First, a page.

- Coenzyme Q10 Linus Pauling Institute
- Coenzyme Q10 WebMD
- Coenzyme Q10 Drugs.com
- Quinzii CM et al, 2007, Human Coenzyme Q10 Deficiency PubMed Central
- Behrenbeck B, Can coenzyme Q10 reduce the risk of side effects from statins? Mayo Clinic
- Coenzyme Q10, evidence Mayo Clinic
- Pfeffer G et al, 2012, Treatment for mitochondrial disorders Cochrane
- Orrel RW et al, 2007, Antioxidants for treating amyotrophic lateral sclerosis Cochrane
- Mestre T et al, 2009, Interventions to delay progression of Huntington’s disease Cochrane
- Flowers N et al, 2014, Co-enzyme Q10 supplementation for the primary prevention of cardiovascular disease Cochrane
- Ho MJ et al, 2010, Coenzyme Q10 for hypertension Cochrane
- Madmani ME et al, 2014, Coenzyme Q10 for heart failure Cochrane
- de Frutos F et al, 2015, Prophylactic treatment with coenzyme Q10 in patients undergoing cardiac surgery: could an antioxidant reduce complications? A systematic review and meta-analysis PubMed
- Liu J et al, 2014, Mitochondrial enhancement for neurodegenerative movement disorders: a systematic review of trials involving creatine, coenzyme Q10, idebenone and mitoquinone PubMed
- Roffe L et al, 2004, Efficacy of coenzyme Q10 for improved tolerability of cancer treatments: a systematic review
- Suksomboon N et al, 2015, Effects of coenzyme Q10 supplementation on metabolic profile in diabetes: a systematic review and meta-analysis PubMed
- Macroff L et al, 2007, The role of coenzyme Q10 in statin-associated myopathy: a systematic review PubMed
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What is coenzyme Q10?
Coenzyme Q10 is a fat-soluble compound required for the activity of enzymes involved in the energy production in the body cells . Coenzyme Q10 is also called ubiquinone, because of its ubiquitous presence in the humans, animals, plants and microbes, and because it belongs to quinones – a group of fat-soluble compounds with a cyclic structure.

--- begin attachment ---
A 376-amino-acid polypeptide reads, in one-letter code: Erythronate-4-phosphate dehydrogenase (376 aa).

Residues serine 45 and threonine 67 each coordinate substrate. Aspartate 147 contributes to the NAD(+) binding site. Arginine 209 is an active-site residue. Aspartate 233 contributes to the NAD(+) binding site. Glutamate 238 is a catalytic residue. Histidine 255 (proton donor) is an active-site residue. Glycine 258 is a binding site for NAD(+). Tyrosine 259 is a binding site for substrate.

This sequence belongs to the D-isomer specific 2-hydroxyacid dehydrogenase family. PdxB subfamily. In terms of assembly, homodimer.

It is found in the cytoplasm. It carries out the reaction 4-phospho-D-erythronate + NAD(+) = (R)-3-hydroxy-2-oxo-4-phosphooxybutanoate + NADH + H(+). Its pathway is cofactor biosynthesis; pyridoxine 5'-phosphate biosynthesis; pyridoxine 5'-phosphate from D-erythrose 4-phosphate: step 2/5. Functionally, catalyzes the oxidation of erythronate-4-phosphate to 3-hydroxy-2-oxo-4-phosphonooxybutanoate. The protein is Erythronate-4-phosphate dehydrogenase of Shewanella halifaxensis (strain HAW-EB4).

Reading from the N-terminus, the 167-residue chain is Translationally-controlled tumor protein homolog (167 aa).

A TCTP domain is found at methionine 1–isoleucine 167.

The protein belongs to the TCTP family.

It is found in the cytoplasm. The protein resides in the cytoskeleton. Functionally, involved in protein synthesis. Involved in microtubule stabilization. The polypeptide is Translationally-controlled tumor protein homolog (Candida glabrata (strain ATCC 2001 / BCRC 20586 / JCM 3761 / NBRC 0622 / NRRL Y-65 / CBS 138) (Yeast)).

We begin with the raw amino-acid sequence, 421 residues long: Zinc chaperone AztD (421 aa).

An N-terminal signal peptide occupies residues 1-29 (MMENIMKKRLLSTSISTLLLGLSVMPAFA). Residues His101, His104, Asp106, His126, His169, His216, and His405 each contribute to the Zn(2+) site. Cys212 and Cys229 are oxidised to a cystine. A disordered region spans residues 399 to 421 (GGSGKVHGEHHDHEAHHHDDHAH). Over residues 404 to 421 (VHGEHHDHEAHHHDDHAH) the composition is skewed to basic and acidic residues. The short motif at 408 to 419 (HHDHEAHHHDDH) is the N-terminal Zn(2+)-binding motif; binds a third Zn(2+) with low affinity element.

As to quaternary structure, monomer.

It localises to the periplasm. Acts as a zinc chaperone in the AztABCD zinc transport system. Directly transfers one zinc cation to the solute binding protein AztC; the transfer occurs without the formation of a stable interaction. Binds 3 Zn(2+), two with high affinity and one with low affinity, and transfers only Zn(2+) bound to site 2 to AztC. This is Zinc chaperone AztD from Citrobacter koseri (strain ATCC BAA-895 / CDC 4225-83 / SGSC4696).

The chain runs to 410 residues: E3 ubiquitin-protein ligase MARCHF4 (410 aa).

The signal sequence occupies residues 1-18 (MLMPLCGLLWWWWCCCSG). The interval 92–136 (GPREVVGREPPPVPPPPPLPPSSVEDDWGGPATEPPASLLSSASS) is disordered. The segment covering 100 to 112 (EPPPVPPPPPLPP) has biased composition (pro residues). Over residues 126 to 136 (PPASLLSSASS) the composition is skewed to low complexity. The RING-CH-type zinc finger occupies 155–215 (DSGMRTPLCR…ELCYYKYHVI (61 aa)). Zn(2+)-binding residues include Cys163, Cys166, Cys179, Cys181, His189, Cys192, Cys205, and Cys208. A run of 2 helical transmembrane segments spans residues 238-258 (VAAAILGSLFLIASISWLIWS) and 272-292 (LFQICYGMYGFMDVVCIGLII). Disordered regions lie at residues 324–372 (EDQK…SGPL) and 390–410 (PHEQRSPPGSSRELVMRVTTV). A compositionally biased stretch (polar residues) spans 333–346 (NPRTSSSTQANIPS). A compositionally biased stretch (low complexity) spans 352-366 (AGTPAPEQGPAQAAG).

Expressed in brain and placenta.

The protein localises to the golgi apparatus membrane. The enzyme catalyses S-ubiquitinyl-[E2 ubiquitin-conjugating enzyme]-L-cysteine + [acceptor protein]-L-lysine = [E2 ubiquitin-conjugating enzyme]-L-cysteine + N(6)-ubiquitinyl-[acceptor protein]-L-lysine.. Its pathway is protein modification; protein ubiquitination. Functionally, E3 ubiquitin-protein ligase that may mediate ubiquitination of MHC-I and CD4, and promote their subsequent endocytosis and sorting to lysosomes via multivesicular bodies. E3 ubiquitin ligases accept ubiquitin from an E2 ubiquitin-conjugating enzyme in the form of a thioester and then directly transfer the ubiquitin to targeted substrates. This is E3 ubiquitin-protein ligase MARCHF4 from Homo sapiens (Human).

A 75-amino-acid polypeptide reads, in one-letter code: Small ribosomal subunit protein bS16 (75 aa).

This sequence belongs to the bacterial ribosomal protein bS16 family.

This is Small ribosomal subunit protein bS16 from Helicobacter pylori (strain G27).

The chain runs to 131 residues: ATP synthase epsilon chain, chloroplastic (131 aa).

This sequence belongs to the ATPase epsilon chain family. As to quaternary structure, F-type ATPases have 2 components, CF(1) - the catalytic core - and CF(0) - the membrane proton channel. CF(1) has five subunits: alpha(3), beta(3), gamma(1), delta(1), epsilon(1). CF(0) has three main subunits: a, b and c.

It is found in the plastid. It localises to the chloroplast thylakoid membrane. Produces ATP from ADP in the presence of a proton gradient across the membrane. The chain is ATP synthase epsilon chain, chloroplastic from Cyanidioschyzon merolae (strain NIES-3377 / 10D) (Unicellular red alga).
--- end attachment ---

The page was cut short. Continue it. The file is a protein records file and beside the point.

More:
Coenzyme Q10 is a nonessential nutrient, which can be produced in your body, so you do not need to get it from foods in order to be healthy. No minimal dietary intake of coenzyme Q10 has been recommended by medical institutions .
Coenzyme Q10 Functions in the Human Body
Coenzyme Q10 (CoQ10) is :
- Required for the conversion of energy from foods to energy-storing molecules ATP
- An antioxidant in the cell membranes and lipoproteins (molecules that transport fats in the blood)
Coenzyme Q10 is present in all body tissues, especially in the liver, pancreas, heart and blood vessels .
Foods High in Coenzyme Q10
Foods (red meat, poultry, fish) are not considered a good source of coenzyme Q10 .
Coenzyme Q10 Deficiency
Low coenzyme Q10 blood level may occur in:
- Cancer, chronic alcoholism, chronic malnutrition, diabetes mellitus, heart failure, HIV/AIDS, hypermetabolism, muscular dystrophies, old age, Parkinson’s disease, shock, smoking, treatment with statins (cholesterol-lowering drugs) and in vigorous physical exertion [1,2].
- Rare genetic diseases :
- Encephalomyopathy with myoglobinuria, brain involvement and ragged red fibers
- Severe infantile multisystemic disease
- Cerebellar ataxia (musle incoordination)
- Leigh syndrome with growth retardation, ataxia and deafness
- Isolated myopathy (muscle disease)
Common symptoms include generalized muscle weakness ad seizures.
Coenzyme Q10 Supplements
Nonprescription synthetic coenzyme Q10 supplements are available as tablets, powder or oil-containing capsules. The amount of coenzyme Q10 in supplements is about 10-100 times higher than in foods .
Coenzyme Q10 from oral supplements can be detected in the blood, but it is not clear if it reaches the body tissues .
Coenzyme Q10 Health Benefits
Coenzyme Q10 is POSSIBLY EFFECTIVE in:
- Coenzyme Q10 deficiency due to certain genetic diseases (see above) [1,2,4,6]
Coenzyme Q10 supplements are POSSIBLY INEFFECTIVE [1,2,6] in the prevention or treatment of diabetes mellitus type 2 [6,16], hepatitis C, Huntington’s disease  and post-polio syndrome, or in improving exercise performance  or slowing aging.